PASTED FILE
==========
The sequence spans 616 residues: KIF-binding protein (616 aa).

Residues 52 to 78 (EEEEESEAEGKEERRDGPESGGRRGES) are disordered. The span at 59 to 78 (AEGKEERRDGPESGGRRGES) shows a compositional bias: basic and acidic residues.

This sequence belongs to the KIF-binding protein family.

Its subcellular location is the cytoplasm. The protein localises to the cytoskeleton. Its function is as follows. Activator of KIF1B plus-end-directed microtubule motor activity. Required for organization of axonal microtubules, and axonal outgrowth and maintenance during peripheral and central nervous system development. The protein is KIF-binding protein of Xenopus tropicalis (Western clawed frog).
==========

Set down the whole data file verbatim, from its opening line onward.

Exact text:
The sequence spans 616 residues: KIF-binding protein (616 aa).

Residues 52 to 78 (EEEEESEAEGKEERRDGPESGGRRGES) are disordered. The span at 59 to 78 (AEGKEERRDGPESGGRRGES) shows a compositional bias: basic and acidic residues.

This sequence belongs to the KIF-binding protein family.

Its subcellular location is the cytoplasm. The protein localises to the cytoskeleton. Its function is as follows. Activator of KIF1B plus-end-directed microtubule motor activity. Required for organization of axonal microtubules, and axonal outgrowth and maintenance during peripheral and central nervous system development. The protein is KIF-binding protein of Xenopus tropicalis (Western clawed frog).